Dad's water hauling business kept him on the road for muchof the week and weekend. Dad would purchase water from Pembina water plantrun by Johnny Monette or Emerson. He would purchase a tank for a coupleof dollars and sell it for around $5.00 depending on the distance he hadto travel. His business route extended to rural Hallock, Halma, Lancaster,as well as Humboldt. Clarence Iten had a competing business and servedmany of the residents of Humboldt. Dad also did the bulk of farm work duringthose years and had little time for leisure.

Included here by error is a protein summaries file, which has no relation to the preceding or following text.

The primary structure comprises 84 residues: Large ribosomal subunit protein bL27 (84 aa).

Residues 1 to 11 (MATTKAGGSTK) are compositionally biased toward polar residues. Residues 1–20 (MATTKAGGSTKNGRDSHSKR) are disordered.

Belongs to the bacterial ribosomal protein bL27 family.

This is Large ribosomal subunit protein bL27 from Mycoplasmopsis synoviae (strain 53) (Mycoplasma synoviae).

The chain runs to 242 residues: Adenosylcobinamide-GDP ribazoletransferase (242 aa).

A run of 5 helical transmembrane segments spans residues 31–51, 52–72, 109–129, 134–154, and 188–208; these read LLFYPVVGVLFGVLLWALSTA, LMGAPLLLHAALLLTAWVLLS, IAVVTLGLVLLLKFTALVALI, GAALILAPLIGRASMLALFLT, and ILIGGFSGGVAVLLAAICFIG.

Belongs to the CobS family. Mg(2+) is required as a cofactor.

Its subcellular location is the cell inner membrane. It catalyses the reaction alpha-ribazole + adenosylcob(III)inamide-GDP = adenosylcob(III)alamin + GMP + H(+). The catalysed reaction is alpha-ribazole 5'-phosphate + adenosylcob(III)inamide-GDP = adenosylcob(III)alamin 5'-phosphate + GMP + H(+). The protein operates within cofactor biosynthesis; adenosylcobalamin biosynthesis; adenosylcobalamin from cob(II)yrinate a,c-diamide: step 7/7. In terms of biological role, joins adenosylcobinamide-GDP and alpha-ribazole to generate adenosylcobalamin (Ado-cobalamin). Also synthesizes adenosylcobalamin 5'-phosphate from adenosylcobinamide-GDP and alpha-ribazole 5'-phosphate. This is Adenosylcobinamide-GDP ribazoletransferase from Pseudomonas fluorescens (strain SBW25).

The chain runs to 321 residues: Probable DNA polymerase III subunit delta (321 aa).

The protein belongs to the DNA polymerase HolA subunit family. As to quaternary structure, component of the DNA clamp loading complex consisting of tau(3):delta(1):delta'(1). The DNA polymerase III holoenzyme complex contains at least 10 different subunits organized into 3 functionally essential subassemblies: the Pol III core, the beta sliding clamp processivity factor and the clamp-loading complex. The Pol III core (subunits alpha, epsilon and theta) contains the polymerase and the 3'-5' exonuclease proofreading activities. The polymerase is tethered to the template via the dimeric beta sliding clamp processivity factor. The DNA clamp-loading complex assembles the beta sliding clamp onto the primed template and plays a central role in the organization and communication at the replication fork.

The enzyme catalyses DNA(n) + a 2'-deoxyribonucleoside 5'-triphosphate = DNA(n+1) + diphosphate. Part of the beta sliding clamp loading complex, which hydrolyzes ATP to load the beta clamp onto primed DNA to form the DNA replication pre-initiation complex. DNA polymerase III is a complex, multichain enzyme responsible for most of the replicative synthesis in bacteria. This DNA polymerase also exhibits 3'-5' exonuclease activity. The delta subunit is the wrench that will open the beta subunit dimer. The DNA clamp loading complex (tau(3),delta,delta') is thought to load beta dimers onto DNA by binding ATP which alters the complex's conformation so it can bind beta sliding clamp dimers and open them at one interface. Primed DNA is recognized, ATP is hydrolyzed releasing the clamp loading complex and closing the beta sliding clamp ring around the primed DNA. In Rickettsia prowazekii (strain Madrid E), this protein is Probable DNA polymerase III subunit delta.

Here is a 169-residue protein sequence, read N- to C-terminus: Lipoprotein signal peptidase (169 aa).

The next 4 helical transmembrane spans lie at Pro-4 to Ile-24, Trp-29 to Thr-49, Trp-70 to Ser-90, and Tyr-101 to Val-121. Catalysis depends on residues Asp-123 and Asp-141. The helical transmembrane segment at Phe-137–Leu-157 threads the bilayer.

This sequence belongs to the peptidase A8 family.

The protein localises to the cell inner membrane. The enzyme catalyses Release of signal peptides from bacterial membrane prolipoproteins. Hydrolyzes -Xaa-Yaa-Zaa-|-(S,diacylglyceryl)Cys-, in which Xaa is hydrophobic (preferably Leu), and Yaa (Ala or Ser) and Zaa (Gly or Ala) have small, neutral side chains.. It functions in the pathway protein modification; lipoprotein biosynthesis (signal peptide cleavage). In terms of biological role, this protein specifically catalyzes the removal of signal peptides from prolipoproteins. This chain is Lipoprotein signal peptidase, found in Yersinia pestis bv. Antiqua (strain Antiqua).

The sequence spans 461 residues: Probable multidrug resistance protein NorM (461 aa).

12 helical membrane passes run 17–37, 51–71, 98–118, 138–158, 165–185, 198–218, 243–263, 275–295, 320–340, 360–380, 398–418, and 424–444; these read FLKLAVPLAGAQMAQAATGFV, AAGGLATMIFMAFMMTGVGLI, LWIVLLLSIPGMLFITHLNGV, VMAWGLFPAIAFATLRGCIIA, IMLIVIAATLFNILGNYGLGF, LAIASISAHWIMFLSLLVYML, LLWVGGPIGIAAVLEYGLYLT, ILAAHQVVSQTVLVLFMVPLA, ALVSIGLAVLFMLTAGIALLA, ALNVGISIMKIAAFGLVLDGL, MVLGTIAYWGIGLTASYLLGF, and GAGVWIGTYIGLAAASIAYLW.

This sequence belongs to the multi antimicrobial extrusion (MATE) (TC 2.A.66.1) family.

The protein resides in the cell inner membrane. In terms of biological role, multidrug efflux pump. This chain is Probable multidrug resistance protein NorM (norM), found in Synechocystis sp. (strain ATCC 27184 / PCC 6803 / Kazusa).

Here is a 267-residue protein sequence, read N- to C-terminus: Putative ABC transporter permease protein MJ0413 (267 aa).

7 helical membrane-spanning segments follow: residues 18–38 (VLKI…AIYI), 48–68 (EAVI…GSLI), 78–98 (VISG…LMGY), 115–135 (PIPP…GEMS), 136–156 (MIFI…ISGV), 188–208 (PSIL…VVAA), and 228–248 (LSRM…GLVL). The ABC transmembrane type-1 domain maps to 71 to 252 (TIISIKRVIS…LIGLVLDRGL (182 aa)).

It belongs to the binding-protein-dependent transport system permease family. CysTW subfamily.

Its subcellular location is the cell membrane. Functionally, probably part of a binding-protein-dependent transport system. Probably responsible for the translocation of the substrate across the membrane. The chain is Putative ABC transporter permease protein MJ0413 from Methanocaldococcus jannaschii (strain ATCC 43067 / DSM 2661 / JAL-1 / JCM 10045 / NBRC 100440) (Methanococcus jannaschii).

My Dad was extremely sociable and liked by everyone whoknew him and so his business flourished. He would frequently bring alongone or more of us kids to keep him company. When my sister Jamie was atoddler, she nearly fell out of the truck while they were crossing the bridgefrom Pembina to St. Vincent. She somehow opened the passenger's door andmy Dad managed to catch her as she was in the process of tumbling out thedoor. This incident shook him up. This incident occurred before Janinewas born in 1958. I also remember another incident when a wild bee enteredthe truck cab and bypassed Dad and stung my brother, Tony.